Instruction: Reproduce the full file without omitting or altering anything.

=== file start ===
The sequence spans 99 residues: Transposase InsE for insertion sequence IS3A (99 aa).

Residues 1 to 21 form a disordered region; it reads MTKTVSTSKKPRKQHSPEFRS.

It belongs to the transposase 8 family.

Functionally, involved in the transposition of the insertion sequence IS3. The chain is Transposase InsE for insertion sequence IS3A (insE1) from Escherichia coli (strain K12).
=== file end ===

The sequence spans 99 residues: Transposase InsE for insertion sequence IS3A (99 aa).

Residues 1 to 21 form a disordered region; it reads MTKTVSTSKKPRKQHSPEFRS.

It belongs to the transposase 8 family.

Functionally, involved in the transposition of the insertion sequence IS3. The chain is Transposase InsE for insertion sequence IS3A (insE1) from Escherichia coli (strain K12).